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When a light beam reaches a dielectric surface, the incident and reflected beams have different intensities depending on polarization. For the so-called Brewster's angle, the reflected light is lineary polarized.

My question is: how does this law work in case of mirror-like surface, when (ideally) all the light is reflected?

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The easy answer is to say that Brewster's law only applies to reflection from the interface with a transparent medium, and a mirror isn't transparent. Indeed for an ideal perfect mirror, all light of both polarizations is reflected perfectly, so there is nothing to say.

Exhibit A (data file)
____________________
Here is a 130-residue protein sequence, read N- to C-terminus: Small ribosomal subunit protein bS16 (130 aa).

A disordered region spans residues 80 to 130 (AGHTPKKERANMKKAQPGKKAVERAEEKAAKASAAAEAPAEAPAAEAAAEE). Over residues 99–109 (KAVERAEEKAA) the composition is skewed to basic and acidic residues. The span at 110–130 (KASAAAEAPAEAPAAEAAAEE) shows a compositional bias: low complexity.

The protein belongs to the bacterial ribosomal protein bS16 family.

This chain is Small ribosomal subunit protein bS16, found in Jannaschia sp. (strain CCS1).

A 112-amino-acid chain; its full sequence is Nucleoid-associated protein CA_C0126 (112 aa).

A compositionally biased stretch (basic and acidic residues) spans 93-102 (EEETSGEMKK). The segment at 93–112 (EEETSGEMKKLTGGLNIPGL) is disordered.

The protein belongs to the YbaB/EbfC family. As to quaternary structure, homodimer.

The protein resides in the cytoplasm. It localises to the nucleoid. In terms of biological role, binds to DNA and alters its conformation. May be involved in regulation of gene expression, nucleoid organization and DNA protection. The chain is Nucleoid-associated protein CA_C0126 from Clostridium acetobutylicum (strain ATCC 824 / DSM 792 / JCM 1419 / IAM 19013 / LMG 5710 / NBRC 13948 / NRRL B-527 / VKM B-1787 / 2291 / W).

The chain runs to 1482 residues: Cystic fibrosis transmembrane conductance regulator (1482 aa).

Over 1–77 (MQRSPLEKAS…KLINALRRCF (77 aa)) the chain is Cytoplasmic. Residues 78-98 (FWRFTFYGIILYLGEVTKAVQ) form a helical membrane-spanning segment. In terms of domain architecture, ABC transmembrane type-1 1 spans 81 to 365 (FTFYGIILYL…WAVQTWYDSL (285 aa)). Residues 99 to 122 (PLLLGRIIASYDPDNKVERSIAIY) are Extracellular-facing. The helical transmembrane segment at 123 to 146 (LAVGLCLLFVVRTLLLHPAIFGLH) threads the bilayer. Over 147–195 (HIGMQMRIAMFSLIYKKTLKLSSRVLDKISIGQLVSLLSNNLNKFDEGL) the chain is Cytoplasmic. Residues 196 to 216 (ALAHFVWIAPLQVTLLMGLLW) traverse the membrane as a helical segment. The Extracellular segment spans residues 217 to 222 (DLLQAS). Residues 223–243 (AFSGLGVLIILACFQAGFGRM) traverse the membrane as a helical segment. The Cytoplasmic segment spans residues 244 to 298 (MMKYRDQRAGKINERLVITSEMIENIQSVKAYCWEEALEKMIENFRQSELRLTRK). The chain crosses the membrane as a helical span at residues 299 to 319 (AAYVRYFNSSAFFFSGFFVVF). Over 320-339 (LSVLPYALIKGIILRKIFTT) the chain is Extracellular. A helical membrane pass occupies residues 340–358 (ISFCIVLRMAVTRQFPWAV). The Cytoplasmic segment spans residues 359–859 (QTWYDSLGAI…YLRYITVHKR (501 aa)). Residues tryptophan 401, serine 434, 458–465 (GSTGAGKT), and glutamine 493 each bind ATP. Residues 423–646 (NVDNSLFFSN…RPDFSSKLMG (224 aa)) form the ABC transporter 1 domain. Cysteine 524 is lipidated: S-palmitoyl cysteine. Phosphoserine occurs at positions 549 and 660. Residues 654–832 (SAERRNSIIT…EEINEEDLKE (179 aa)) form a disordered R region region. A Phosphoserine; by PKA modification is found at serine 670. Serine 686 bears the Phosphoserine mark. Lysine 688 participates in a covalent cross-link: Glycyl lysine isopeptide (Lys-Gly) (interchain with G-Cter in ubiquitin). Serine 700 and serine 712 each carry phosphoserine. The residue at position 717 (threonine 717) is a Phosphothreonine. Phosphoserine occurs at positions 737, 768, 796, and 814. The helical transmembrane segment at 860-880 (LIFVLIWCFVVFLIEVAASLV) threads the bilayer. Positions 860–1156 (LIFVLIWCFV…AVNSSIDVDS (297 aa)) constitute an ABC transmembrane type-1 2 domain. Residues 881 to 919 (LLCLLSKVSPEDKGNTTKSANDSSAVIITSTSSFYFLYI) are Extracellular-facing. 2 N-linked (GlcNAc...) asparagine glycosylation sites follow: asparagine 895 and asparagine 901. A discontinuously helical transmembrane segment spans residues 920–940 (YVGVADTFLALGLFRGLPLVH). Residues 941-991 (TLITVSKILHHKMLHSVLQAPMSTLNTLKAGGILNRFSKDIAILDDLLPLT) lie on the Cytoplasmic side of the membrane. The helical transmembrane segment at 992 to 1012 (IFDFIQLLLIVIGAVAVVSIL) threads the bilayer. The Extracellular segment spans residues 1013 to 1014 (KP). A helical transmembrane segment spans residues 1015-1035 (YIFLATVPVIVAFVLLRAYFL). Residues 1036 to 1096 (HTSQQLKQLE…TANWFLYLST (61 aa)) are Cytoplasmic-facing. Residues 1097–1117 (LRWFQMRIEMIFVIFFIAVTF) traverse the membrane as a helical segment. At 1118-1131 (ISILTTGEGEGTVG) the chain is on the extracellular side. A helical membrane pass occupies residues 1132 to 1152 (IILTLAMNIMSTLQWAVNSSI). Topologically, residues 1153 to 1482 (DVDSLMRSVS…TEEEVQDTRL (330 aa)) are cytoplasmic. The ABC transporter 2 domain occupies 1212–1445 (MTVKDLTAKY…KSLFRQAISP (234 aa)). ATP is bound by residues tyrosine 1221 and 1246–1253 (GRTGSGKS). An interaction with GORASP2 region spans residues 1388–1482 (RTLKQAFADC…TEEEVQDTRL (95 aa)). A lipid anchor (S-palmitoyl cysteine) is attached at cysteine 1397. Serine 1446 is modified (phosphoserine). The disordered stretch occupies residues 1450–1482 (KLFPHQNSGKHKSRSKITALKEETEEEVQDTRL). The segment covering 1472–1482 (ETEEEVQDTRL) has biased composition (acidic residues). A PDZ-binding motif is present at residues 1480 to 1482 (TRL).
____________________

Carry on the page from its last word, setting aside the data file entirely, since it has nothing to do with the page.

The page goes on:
For an actual real-world mirror, the metal mirror surface will have a finite skin depth, and can be considered a dielectric medium with a very large, complex index of refraction. This does lead to a small polarization dependence of the reflection coefficient for near grazing incidence angles. The analogue of Brewster's angle occurs at an angle given by 2*pi*(skin depth) / wavelength above grazing, where the parallel polarized reflection coefficient will reach a minimum ( but not zero, still close to 1). For more details, see for example Landau and Lifshitz, volume 8, section 87.

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